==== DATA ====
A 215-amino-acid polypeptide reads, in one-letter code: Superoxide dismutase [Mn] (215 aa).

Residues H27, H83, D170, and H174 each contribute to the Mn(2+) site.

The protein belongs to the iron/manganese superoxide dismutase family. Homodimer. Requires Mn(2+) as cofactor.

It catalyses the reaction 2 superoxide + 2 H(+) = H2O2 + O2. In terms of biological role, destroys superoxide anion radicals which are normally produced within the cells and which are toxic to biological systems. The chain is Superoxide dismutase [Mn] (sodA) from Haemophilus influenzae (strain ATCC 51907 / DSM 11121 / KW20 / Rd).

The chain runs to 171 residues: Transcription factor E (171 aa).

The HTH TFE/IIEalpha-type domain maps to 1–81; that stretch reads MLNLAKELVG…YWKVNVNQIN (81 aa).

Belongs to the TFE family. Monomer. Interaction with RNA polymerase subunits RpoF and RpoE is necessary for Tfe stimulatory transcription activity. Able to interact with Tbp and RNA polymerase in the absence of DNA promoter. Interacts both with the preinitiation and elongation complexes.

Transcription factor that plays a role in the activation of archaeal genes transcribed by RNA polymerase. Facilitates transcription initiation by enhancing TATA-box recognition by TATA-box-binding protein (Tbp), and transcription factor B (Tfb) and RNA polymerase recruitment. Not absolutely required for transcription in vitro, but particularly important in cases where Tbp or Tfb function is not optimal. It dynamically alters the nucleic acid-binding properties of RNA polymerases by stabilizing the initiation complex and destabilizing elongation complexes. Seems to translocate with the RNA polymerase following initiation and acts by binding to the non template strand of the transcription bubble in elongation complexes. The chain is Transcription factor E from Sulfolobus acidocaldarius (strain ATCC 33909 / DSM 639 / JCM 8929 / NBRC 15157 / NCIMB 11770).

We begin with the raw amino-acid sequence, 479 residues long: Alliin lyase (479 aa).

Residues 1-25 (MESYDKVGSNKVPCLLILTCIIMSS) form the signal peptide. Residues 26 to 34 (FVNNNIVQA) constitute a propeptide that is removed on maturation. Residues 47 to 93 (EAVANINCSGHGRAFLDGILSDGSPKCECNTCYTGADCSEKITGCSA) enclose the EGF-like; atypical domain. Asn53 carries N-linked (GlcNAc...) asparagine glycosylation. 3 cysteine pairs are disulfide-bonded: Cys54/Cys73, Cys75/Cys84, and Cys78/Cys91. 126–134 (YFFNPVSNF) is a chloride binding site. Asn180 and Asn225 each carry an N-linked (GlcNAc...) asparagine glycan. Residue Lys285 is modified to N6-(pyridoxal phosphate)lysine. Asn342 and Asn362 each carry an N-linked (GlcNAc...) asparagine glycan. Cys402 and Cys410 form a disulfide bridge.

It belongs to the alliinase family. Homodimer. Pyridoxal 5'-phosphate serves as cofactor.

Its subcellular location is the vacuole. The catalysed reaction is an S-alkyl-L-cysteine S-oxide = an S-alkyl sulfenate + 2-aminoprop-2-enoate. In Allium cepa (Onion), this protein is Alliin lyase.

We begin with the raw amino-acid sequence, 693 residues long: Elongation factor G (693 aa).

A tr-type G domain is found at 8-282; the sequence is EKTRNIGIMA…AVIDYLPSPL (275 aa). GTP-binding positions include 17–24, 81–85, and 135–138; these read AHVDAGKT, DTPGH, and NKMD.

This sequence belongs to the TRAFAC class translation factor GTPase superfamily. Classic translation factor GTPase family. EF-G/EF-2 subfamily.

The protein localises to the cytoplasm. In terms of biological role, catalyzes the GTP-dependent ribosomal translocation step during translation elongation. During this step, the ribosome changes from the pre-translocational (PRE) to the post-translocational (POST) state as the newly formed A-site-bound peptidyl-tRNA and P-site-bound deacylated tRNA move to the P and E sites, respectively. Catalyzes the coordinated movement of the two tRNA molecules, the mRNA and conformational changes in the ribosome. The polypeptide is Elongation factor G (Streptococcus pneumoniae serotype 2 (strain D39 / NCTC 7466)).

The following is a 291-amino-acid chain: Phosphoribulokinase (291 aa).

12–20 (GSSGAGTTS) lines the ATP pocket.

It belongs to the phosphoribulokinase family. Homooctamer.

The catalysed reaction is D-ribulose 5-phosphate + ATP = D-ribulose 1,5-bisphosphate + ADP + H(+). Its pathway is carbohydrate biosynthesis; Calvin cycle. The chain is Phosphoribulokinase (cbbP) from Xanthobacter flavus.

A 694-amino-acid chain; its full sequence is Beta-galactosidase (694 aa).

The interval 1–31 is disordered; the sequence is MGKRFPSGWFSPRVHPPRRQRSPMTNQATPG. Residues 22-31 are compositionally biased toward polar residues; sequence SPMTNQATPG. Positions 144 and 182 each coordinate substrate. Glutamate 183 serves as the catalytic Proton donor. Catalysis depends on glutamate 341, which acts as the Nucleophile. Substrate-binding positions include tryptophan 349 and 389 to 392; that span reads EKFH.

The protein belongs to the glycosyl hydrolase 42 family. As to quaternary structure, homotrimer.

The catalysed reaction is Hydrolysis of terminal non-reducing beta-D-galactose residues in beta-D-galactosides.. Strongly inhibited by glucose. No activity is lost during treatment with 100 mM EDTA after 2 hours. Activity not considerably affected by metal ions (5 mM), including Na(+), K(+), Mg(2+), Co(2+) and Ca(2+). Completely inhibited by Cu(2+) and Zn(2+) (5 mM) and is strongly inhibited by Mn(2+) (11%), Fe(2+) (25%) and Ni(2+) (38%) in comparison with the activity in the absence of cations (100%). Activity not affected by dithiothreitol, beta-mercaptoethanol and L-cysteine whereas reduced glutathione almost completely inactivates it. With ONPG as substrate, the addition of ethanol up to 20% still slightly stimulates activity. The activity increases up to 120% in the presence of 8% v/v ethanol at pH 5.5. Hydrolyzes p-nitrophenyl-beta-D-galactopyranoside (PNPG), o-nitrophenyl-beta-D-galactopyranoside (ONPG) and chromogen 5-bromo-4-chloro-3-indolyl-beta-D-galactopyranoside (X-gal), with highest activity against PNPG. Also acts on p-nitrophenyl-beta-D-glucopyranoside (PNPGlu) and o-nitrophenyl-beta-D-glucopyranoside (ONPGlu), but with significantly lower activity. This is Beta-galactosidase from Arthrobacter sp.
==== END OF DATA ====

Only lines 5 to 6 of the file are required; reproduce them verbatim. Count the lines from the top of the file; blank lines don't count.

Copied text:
The chain runs to 171 residues: Transcription factor E (171 aa).

The HTH TFE/IIEalpha-type domain maps to 1–81; that stretch reads MLNLAKELVG…YWKVNVNQIN (81 aa).